Healthcare for Americans continues to be the subject of debate, derision, and division among presidential candidates — finding a plan that is amenable to Democrats and Republicans, patients and providers, hospitals, insurance companies, and drug manufacturers.
Headlining this discussion is Medicare for All (MFA), which some candidates are touting as a cure-all healthcare plan and which one economist describes as one “giant political issue.”
It’s a complex issue that author Ken Terry, a healthcare writer for 25 years, tackles in great detail in his recently released book, Physician-Led Healthcare Reform: A New Approach to Medicare for All.
As former senior editor for Medical Economics Magazine and the author of two other healthcare books, Terry breaks down the candidates’ proposed healthcare plans and the role of physicians in what Terry considers to be the inevitable passage of some iteration of MFA.
With prior candidates like Bernie Sanders and Elizabeth Warren at the forefront of the conversation, Medicare for All has suddenly become “mainstream,” according to Terry. Whatever its level of public support, however, the deep divide between Democrats and Republicans makes it unlikely that MFA will be adopted anytime soon — at least not until the disparity between escalating insurance costs and slower-growing wages reaches a breaking point for most Americans.
“When enough voters are fed up with the current system and are concerned about their own or their families’ access to healthcare, the dam will break,” Terry writes. “At that point, neither politicians nor healthcare lobbyists will be able to hold back the flood that will carry us to Medicare for All.”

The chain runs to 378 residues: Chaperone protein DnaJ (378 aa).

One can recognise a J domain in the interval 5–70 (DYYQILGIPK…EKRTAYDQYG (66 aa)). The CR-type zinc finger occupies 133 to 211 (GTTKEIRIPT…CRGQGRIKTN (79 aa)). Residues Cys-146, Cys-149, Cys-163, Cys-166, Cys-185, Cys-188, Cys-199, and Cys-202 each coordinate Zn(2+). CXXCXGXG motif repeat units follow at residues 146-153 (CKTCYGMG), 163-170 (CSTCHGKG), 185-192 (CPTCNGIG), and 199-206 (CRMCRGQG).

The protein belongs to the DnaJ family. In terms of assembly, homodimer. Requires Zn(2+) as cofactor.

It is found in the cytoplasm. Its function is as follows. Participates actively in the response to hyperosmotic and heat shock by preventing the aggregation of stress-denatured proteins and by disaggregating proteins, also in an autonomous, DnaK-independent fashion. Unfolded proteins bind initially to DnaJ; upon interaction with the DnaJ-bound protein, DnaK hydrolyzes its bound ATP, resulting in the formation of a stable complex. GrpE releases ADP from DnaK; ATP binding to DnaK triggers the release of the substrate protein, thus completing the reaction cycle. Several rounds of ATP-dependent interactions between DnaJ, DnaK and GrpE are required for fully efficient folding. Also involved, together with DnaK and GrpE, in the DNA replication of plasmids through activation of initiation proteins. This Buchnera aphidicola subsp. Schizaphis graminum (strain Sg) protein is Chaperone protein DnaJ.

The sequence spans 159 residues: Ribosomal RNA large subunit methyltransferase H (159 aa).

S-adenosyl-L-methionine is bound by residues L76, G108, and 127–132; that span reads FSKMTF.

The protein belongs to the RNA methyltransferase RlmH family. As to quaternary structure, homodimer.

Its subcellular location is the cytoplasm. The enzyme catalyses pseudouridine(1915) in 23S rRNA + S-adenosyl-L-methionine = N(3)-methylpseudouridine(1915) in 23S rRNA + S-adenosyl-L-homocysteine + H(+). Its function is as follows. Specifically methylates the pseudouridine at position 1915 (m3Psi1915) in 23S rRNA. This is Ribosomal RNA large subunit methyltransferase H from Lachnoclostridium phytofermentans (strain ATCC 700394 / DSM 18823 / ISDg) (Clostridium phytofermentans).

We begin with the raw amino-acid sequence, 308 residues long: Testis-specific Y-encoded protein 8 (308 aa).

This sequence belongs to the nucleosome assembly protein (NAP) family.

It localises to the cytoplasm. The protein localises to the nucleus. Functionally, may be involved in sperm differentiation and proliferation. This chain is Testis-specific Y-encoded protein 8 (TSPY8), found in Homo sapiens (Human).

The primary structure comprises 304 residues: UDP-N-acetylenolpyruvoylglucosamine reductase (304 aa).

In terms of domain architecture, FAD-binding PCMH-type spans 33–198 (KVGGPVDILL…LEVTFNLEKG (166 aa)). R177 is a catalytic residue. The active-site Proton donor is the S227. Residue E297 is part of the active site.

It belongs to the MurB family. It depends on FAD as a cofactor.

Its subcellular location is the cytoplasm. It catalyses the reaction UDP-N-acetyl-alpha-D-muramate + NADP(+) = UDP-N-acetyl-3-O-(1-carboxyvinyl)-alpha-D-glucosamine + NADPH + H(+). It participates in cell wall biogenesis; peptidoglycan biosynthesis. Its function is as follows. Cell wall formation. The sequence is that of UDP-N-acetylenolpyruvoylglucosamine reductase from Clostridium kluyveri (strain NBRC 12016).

It’s a flood that already comes with its share of questions and concerns.
Among the most serious flaws of MFA is a potentially significant drop in physician income, warns Terry, “and unhappy physicians spell doom for any healthcare reform plan.” It could also doom some of the brightest students from pursuing medical degrees because lower salaries would make it nearly impossible to repay student loans.
One solution, suggests Terry, is a substantial reduction in healthcare waste, an issue that physicians are well-positioned to resolve.
“They’re the only ones, in fact, who know which healthcare services can be safely eliminated without harming patient care,” Terry says. “So, to be successful, any Medicare for All proposal must include provisions to engage doctors in eliminating waste.”
In fact, he says, physicians should play an integral role in whatever plan is eventually adopted.
“Healthcare reform seems to be stuck between a rock and a hard place, but there is a rational way forward,” offers Terry. “This approach, which I call ‘physician-led healthcare reform,’ would engage doctors in building a system that was safe, effective, patient-centered, timely, efficient, and equitable, to use the Institute of Medicine’s set of foundational goals. Primary care physicians, rather than hospitals, would be in charge of the system, and they’d work closely with specialists and other healthcare professionals to produce the best patient outcomes at the lowest cost.”
It’s an idea with considerable merit if politics doesn’t get in the way.
Ken Terry has been writing about health care policy and practice for more than 25-years. As senior editor at Medical Economics Magazine from 1993-2007, he covered all aspects of the medical practice business, focusing on managed care and Health IT.